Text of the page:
I don’t get excited about many upcoming movies, but the ones I do get excited about really get me panting. I get like a teenage girl about to lose her virginity. I’m looking forward to it, but I’m kind of hesitant because I don’t really know what to expect. I think it may hurt a bit, but I still want to be pleasantly surprised.

It usually hurts.

As of this draft, I’m looking forward to “Star Wars Episode III: Revenge of the Sith” and “The Devil’s Rejects.” I want to see those sequels so bad that I can taste blood in my mouth, and I’d chew off Tom Green’s other t******e for a chance to see an early screening. Seeing the teaser trailers only increases my excitement level, too. When I become a realist about them, though, I know that I’m building them up to a level they can’t possibly hope to meet. I’m sabotaging them before I even see them. Usually that’s the job of the marketers, but I seem more than happy to do it for them.

I like the feeling of anticipating the cinematic equivalent of Christmas. I love counting down the days to the opening credits. I’m the kind of fool you notice craning his head during a trailer to see if maybe I can actually see past a character on the screen to maybe catch a glimpse of another character, as if the image is three dimensional. (I can’t be the only one who does this.) I love reading the interviews with the actors and directors, too. In fact, it was one such interview with Jared Leto promoting “Requiem for a Dream” that moved that film from my “See When I Have Time” list to the “See ASAP” list. And while most of the movies I want to see don’t do a lot of product tie-ins (“Star Wars” being the exception), I’d love to see a select few KFC commercials pushing Captain Spaulding meal toys. I love all of this, and it almost always screws me in the end.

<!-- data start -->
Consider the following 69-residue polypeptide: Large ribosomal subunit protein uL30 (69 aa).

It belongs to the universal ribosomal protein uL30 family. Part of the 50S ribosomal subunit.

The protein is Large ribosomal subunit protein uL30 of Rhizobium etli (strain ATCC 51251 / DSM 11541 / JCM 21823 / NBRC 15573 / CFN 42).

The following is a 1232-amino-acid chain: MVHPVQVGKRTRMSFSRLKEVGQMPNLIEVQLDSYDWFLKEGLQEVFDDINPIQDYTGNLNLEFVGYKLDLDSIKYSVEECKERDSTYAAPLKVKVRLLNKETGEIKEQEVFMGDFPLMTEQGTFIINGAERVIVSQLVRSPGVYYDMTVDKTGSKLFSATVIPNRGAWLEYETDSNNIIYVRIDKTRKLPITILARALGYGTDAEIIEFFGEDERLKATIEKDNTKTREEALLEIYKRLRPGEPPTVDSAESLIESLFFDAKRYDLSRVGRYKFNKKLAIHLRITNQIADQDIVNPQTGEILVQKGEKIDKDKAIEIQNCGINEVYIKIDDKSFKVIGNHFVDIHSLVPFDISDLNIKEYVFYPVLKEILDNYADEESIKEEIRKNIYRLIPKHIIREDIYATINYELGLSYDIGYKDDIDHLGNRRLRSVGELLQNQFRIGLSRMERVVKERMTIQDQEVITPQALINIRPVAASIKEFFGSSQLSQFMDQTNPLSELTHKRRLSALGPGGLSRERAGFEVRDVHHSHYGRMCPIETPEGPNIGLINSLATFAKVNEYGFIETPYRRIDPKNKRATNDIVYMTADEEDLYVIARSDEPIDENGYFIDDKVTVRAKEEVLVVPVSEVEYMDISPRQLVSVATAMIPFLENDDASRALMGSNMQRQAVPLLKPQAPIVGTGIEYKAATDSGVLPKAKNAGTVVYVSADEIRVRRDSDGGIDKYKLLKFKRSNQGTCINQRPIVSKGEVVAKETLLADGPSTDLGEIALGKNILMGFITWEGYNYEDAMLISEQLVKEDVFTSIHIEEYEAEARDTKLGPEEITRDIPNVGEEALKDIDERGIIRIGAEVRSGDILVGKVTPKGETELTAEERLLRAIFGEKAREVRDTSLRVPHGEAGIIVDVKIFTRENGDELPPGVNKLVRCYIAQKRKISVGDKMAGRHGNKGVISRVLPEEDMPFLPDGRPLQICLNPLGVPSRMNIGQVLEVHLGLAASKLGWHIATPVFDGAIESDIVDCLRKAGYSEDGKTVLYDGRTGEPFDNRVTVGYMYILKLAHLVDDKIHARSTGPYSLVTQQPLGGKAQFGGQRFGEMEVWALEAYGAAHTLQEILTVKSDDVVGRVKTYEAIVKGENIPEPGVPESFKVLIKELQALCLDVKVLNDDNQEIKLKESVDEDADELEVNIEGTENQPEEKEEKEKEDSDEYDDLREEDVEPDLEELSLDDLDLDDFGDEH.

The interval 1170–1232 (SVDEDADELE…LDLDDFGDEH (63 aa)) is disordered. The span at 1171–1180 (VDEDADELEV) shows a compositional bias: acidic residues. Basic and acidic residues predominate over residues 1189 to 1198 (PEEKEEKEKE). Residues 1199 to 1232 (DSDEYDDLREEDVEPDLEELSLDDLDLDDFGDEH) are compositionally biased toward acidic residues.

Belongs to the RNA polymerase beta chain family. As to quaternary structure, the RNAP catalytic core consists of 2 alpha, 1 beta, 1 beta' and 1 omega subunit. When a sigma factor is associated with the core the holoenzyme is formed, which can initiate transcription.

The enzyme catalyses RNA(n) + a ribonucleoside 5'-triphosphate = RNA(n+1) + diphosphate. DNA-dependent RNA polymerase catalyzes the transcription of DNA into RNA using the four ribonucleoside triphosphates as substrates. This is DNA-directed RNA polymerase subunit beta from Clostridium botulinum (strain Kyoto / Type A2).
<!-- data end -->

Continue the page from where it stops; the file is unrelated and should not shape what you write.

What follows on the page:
There was a time when I vowed I’d never again get excited about a movie release. I made that vow so I wouldn’t end up disappointed. I think I actually did that after seeing “The Lost Boys.” Trying to live up to that vow left me feeling pretty damn empty, though. How could I not be excited about seeing the third chainsaw massacre movie set in Texas? (Which turned out to be another disappointment, though I didn’t cause that one.) How could I not want to read as much as possible about my favorite directors and actors and their upcoming projects? I couldn’t do it, and I gave in like a priest trying not to touch an altar boy. I felt a little dirty about it, but in the end it was immensely satisfying.

I don’t make any excuses these days. I am unapologetic about getting giddy while talking about the movies I really want to see. There isn’t a lot of them, though. Probably only two or three at any given time. Most of them let me down. A few, like “Man on the Moon,” actually exceed my expectations. And that’s one more reason I’ll never give up. There’s nothing more thrilling than seeing a film you’ve been waiting months for and having it blow you away. Don’t know the feeling? Think of how fans of the “The Matrix” felt when the first sequel came out. Now picture the exact opposite reaction. There you go.

Now, what’s Gaspar Noe up to next?

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